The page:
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AIEN International Energy Summit underlines critical role of gas

The panel addressed the role of gas in the energy transition. (Image source: AIEN International Energy Summit)

Exploration & Production

A panel session at the AIEN International Energy Summit in Bangkok, Thailand, focused on the role of gas in the energy transition, looking at how natural gas, particularly LNG, impacts the security, affordability and sustainability of a robust energy future

Moderator Edward Taylor, partner, A&O Shearman asked the question, is natural gas still relevant to the energy evolution?

Andrew Kirk, vice president Origination, LNG, B Grimm said it will continue to play a big role. “The issue with renewables capacity and their intermittent nature means we will continue to need natural gas. New technologies such as batteries are still a long way off from being able to supply a full grid load. Renewables are also geographically bespoke and not available to all. They can provide solutions in areas with limited demand but the cost to run a city like Bangkok is so problematic. Many countries will not be able to cope with the cost increase of moving straight to renewables.”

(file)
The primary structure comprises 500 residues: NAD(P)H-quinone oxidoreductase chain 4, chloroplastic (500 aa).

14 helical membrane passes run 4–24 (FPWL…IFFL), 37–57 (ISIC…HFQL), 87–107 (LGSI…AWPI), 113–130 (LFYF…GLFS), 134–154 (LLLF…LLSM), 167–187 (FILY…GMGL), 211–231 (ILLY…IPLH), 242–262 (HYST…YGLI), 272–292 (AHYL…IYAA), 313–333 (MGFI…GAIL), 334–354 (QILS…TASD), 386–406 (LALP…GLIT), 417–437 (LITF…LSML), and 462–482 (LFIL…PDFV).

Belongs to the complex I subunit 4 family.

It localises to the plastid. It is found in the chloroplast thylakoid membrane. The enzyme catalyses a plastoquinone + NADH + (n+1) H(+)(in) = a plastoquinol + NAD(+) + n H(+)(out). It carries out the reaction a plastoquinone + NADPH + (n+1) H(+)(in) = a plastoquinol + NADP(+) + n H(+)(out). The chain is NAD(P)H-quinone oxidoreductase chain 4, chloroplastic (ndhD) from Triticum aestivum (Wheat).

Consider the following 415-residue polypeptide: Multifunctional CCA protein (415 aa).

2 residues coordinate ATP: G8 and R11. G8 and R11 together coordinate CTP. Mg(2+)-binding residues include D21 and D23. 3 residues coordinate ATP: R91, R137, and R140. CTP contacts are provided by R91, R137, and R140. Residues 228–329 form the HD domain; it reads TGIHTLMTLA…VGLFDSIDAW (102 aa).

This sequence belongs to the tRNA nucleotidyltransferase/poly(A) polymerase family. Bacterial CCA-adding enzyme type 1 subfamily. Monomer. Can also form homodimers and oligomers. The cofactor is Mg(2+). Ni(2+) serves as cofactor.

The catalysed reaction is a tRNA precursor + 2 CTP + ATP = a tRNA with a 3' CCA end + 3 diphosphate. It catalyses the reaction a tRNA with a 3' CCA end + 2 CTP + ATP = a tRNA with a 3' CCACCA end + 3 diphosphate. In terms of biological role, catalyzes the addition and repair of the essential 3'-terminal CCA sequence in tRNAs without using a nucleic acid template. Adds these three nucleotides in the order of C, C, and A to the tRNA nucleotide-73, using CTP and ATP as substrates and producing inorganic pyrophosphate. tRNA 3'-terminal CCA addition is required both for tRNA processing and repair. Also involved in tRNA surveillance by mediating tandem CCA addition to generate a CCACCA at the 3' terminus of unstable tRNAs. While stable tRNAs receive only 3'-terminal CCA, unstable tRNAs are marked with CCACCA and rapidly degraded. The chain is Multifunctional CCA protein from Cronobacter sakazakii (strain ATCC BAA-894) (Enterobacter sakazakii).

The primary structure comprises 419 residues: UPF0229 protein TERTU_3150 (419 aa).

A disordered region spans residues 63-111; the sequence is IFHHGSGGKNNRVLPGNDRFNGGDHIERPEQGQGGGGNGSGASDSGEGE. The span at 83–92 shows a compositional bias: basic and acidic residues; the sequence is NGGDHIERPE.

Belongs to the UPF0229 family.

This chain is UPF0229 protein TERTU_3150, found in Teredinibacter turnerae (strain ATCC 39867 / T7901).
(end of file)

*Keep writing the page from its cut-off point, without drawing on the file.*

Steve Morrell, senior vice president, ExxonMobil PNG LNG, agreed. “The conversation about gas has never been more pertinent. Whether we are talking about emissions, the war in Ukraine, or living standards around the world – gas has its part to play. There are also so many conversations about the rise of Artificial Intelligence. But where is the power coming from to feed these data centres that will play such a large part?"

Accelerating the energy transition

“Gas can accelerate the energy transition today. We can stop coal today. We can fill the gaps in intermittent renewables today. So, what is holding us back?”

“We are far enough along the energy transition to separate the aspirational and the unachievable,” said Kirk. “We are hearing these ideological positions where gas is considered unnecessary without having a sensible conversation about alternatives. Moving straight to renewables will create very unstable energy grids that will stifle economic growth.”

With the global population set to grow by 2bn by 2050, Morrell believes the responsibility will grow even higher on the energy companies to provide affordable, reliable and sustainable energy, and natural gas will play a large role in this.

“Gas is well understood and relatively cleaner compared with coal. The infrastructure is there and expanding. There is a lot to be said for the marriage between gas and intermittent renewables. Moving from a well-known system to new technology – it isn’t going to happen overnight. We could put more gas into the system. This will help see a 60% reduction in emissions if we replace coal, without even using new technologies.”

“One of the main problems is how to fill the gaps from renewables,” Kirk concluded. “The answer is gas. The stage is set for a reasoned conversation about gas.”